Two-dimensional and Doppler echocardiography can be used to estimate both the pressure drop across a stenotic valve and the valve area. Based on the assumption that the velocity of blood flow is much greater distal than proximal to an obstruction, the Bernoulli equation can be simplified:
∆P = 4V2
where ∆P is the pressure gradient (mm Hg) and V is blood flow velocity (m/s) distal to the obstruc-tion. Valve orifice can be estimated from the time it takes for the initial peak pressure gradient to fall to one-half of its original value, the pressure half-time (T1/2). This relationship is approximated by
where A is valve orifice (cm2) and T1/2 is the time from peak flow velocity (Vmax) to Vmax /1.4. This relationshipis based on the observation that T1/2 remains rela-tively constant for a given orifice over a wide range of flows. A pressure half-time of 220 msec corre-sponds to a mitral valve area of 1 cm 2.
Mitral valve areas less than 1 cm 2 are typically associated with transvalvular gradients of 20 mm Hg at rest and dyspnea with minimal exertion; a mitral valve area less than 1 cm 2 is often referred to as critical mitral stenosis. Patients with valve areas between 1.5 and 2.0 cm2 are generally asymptomatic or have only mild symptoms with exertion. When the mitral valve area is between 1 and 1.5 cm 2, most patients are symptomatic with mild to moderate exertion. Although cardiac output may be normal at rest, it fails to increase appropriately during exertion because of decreased left ventricular preload.
The time from onset of symptoms to incapacitation averages 5–10 years. At that stage, most patients die within 2–5 years. Surgical correction is there-fore usually undertaken once significant symptoms develop. Percutaneous transseptal balloon valvulo-plasty may be used in selected young or pregnant patients, as well as older patients who are poor sur-gical candidates. Medical management is primarily supportive and includes limitation of physical activ-ity, sodium restriction, and diuretics. Small doses of a β-adrenergic blocking drug may also be useful in controlling heart rate in patients with mild to mod-erate symptoms. Patients with a history of emboli and those at high risk (age older than 40 years; a large atrium with chronic atrial fibrillation) are usu-ally anticoagulated.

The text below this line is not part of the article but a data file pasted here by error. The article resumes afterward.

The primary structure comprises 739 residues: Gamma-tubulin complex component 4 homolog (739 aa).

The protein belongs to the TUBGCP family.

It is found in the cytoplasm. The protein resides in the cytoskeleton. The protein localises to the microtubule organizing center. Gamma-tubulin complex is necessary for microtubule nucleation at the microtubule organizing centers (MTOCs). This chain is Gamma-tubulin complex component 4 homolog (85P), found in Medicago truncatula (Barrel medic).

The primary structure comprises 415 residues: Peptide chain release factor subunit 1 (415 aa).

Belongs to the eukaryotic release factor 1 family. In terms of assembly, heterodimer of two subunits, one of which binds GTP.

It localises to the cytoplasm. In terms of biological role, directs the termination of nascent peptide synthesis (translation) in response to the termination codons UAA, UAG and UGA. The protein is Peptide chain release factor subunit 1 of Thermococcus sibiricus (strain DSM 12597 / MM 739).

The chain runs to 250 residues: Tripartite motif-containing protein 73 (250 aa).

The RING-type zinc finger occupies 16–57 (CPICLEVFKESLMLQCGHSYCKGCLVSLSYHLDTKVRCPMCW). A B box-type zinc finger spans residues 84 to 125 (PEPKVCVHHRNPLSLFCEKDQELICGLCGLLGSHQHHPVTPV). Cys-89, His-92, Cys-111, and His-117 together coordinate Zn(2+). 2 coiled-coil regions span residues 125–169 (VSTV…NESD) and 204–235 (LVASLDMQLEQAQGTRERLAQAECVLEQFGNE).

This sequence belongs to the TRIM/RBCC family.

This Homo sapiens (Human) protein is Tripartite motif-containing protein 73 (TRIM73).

The principal hemodynamic goals are to main-tain a sinus rhythm (if present preoperatively)and to avoid tachycardia, large increases in cardiac output, and both hypovolemia and fluid overload by judicious administration of intravenous fluids.
Invasive hemodynamic monitoring is often used for major surgical procedures, particularly those associ-ated with large fluid shifts. TEE can also be used to help guide perioperative management. Overzealous fluid replacement readily precipitates pulmonary edema in patients with severe disease. Pulmonary cap-illary wedge pressure measurements in the presence of mitral stenosis reflect the transvalvular gradient and not necessarily left ventricular end-diastolic pressure. Prominent a waves and a decreased y descent are typi-cally present on the pulmonary capillary wedge pres-sure waveform in patients who are in sinus rhythm. A prominent cv wave on the central venous pressure waveform is usually indicative of secondary tricuspid regurgitation. The ECG typically shows a notched P wave in patients who are in sinus rhythm.
Patients may be very sensitive to the vasodilating effects of spinal and epidural anesthesia. Epidural anesthesia may be easier to manage than spinal anesthesia because of the more gradual onset of sym-pathetic blockade. There is no “ideal” general anes-thetic, and agents should be employed to achieve the desired effects of permitting sufficient diastolic time to adequately load the left ventricle. Vasopressors are often needed to maintain vascular tone following anesthetic induction.
Intraoperative tachycardia may be controlled by deepening anesthesia with an opioid (excluding meperidine) or β-blocker (esmolol or metoprolol). In the presence of atrial fibrillation, ventricular rate should be controlled. Marked hemodynamic dete-rioration from sudden SVT necessitates cardiover-sion. Phenylephrine is preferred over ephedrine as avasopressor because the former lacks β-adrenergic agonist activity. Vasopressin can also be employed to restore vascular tone should hypotension develop secondary to anesthetic induction.